Looking for solutions, not problemsJoanna Craig
I was listening to a report of a series of experiments carried out to test how good radiographers were at identifying signs of cancer. The participants were given x-rays and told to look for the usual signs which may indicate cancerous growths. A small cartoon picture of a gorilla was added to the x-rays. Not a single participant noticed the gorilla.
As a cyclist, I know very well that we are often not seen by car drivers because they are not looking for cyclists – they are looking for other cars when they check before exiting junctions. Motorcyclists are also victims of this lack of attention.
The experiments also have a bearing on airport searches of luggage. The researchers conducted experiments with security personnel and were able to pass many obvious items – guns, grenades or whatever – simply by asking the participants to look for something else – explosives, knives e.t.c.
So we all have a tendency only to see what we are looking for. If you look for trouble, you may well find it. But if you look for a solution, equally you may find that.
When you are in the midst of divorce, it may be a messy situation with a range of issues to deal with – how are the children going to cope, where is everyone going to live and how are we going to manage financially? It is often difficult to see any sort of solution or way forward. There is a tendency to panic and assume that you need to fight for your corner but sometimes there may be a solution which gives both parties a little of what they want. If one party has left the matrimonial home, the other may fear it being sold but if some cash can just be raised, that might be enough to enable the other to purchase a replacement property, particularly if it means that they keep some or most of the pension. Similarly, it is not possible for both parents to look after the children all of the time. It has got to be shared in some way and that can sometimes work to each parties’ benefit rather than to their disadvantage, if everyone concentrates on looking for a solution – a compromise that is “good enough”. The collaborative process and mediation are different ways of looking at a situation to try and achieve the best possible outcome for all parties without wasting joint assets on legal fees. You just have to consider all the options, including the gorillas!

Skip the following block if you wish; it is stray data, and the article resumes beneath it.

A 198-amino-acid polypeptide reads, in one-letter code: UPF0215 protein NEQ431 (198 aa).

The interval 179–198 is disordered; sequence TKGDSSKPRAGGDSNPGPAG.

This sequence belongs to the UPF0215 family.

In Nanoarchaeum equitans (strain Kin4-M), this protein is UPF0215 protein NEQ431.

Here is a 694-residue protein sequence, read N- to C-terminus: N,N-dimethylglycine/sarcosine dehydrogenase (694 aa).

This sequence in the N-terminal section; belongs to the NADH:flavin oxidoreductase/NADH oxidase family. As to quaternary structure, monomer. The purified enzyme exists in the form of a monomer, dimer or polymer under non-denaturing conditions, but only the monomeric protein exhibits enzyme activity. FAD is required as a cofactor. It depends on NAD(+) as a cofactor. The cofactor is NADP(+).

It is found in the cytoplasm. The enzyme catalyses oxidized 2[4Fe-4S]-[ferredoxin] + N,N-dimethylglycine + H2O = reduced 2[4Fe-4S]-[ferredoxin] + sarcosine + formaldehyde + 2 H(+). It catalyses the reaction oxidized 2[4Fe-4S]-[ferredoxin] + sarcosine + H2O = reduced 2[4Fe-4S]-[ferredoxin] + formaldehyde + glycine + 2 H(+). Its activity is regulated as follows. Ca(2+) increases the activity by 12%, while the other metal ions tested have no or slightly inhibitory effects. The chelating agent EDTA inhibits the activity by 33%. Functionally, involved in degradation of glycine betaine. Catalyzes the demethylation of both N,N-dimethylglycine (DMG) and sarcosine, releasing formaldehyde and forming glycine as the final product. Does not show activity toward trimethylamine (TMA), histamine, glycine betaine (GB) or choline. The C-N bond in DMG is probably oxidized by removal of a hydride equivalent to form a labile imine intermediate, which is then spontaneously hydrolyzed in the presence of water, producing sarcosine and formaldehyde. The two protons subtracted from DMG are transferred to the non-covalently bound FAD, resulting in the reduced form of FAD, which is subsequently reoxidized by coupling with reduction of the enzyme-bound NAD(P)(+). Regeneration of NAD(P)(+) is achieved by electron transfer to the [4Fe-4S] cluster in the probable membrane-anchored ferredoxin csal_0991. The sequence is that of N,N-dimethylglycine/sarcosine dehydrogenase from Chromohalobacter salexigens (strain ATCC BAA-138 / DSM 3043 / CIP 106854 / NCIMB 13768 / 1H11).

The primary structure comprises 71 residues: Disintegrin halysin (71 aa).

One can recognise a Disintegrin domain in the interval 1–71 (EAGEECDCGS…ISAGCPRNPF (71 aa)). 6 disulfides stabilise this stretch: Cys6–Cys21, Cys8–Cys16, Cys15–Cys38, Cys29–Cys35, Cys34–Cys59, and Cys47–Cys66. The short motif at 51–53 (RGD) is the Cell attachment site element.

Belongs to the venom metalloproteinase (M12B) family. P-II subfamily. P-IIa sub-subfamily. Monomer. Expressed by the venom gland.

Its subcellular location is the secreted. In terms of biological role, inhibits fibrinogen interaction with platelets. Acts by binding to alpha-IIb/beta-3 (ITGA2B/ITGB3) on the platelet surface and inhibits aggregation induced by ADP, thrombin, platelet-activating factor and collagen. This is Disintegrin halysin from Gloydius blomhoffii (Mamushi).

For more information or to discuss further please contact Nicky Gough on 07711 527968 or email email@example.com.